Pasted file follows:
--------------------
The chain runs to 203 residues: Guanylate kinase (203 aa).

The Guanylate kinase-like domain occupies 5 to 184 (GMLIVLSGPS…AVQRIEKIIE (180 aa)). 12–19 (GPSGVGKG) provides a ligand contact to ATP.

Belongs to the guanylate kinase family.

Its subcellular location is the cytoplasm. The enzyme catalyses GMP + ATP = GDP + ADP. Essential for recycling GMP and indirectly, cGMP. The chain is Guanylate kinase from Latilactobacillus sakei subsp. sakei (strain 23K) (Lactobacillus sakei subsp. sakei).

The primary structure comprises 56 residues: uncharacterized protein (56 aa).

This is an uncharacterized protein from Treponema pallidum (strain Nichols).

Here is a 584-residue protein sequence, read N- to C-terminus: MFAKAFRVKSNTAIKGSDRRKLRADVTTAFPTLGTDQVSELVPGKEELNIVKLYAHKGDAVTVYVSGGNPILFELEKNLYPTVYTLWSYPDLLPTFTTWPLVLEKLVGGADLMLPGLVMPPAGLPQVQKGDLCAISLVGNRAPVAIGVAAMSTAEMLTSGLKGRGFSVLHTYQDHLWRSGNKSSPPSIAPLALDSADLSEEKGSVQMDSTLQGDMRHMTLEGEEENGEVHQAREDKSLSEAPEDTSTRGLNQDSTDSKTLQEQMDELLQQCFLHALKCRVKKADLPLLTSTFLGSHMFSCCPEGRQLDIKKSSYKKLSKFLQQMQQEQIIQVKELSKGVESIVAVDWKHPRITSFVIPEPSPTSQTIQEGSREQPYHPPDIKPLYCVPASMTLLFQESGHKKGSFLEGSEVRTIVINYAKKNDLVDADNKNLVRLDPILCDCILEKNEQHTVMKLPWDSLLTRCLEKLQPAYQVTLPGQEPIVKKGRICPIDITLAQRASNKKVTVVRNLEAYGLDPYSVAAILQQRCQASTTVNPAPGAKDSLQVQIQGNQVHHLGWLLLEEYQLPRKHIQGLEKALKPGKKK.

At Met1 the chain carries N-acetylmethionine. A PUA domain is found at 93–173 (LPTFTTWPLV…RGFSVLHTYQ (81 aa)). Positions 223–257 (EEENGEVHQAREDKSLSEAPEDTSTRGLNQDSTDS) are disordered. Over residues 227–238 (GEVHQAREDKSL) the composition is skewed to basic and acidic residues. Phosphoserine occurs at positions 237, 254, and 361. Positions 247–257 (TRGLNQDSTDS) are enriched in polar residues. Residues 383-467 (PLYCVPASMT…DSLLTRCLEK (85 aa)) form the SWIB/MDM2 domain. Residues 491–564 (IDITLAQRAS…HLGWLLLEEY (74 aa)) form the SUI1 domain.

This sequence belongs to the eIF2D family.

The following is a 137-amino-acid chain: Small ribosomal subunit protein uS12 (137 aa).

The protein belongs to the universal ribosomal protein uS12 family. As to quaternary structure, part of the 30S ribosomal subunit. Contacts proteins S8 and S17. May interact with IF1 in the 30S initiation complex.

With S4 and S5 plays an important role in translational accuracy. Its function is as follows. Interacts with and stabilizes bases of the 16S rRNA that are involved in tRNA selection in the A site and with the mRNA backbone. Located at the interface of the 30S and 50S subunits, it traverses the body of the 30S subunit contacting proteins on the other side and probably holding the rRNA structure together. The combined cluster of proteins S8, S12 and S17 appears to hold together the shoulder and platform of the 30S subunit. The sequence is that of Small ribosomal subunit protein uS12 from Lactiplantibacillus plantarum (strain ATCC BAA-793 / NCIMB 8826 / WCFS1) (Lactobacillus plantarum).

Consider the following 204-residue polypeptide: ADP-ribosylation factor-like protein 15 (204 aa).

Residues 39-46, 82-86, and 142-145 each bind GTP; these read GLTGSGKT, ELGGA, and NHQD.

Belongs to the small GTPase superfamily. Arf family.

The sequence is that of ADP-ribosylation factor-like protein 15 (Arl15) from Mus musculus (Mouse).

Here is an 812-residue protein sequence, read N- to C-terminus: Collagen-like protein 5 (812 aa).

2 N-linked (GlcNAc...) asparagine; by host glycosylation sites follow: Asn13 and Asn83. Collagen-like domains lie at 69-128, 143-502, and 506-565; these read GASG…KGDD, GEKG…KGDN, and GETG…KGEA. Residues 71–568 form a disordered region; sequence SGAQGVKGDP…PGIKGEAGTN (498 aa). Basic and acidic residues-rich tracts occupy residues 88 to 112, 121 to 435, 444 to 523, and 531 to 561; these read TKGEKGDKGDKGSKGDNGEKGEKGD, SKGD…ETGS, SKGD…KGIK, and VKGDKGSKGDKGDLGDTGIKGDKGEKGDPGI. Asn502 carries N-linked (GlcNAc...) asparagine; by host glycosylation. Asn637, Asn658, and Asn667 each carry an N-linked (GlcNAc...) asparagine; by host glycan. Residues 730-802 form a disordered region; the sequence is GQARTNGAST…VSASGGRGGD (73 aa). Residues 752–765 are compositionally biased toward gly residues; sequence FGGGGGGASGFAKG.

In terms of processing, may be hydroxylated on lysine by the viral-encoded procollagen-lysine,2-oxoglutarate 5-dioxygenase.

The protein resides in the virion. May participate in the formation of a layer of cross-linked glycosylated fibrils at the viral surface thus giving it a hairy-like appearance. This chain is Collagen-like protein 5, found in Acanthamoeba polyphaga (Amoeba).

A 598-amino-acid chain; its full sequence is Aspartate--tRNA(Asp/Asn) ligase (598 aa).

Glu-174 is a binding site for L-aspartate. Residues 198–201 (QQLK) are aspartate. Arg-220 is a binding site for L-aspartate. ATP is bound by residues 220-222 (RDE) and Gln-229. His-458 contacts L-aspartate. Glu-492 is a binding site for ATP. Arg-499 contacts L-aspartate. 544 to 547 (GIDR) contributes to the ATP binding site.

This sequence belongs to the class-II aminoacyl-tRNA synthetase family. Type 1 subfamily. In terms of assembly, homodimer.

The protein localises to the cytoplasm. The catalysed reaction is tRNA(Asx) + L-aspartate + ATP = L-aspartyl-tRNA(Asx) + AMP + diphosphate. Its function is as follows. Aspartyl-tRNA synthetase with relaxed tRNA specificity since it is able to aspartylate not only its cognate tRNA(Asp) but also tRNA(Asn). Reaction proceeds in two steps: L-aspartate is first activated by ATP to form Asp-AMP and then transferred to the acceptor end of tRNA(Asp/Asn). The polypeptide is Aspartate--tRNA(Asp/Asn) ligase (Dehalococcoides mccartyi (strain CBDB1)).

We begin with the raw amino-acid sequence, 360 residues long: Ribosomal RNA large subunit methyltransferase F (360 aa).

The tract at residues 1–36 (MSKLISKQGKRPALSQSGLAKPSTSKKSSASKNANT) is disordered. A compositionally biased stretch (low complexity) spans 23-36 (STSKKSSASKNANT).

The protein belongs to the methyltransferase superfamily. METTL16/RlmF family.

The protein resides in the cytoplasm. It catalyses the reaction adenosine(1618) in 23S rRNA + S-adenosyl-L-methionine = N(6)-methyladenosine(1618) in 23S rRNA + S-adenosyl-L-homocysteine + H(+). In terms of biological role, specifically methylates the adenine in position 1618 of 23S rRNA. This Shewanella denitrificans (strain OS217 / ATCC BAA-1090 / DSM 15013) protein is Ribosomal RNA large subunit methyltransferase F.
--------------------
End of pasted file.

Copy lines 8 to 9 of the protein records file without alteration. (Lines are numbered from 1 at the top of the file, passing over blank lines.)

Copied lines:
At Met1 the chain carries N-acetylmethionine. A PUA domain is found at 93–173 (LPTFTTWPLV…RGFSVLHTYQ (81 aa)). Positions 223–257 (EEENGEVHQAREDKSLSEAPEDTSTRGLNQDSTDS) are disordered. Over residues 227–238 (GEVHQAREDKSL) the composition is skewed to basic and acidic residues. Phosphoserine occurs at positions 237, 254, and 361. Positions 247–257 (TRGLNQDSTDS) are enriched in polar residues. Residues 383-467 (PLYCVPASMT…DSLLTRCLEK (85 aa)) form the SWIB/MDM2 domain. Residues 491–564 (IDITLAQRAS…HLGWLLLEEY (74 aa)) form the SUI1 domain.

This sequence belongs to the eIF2D family.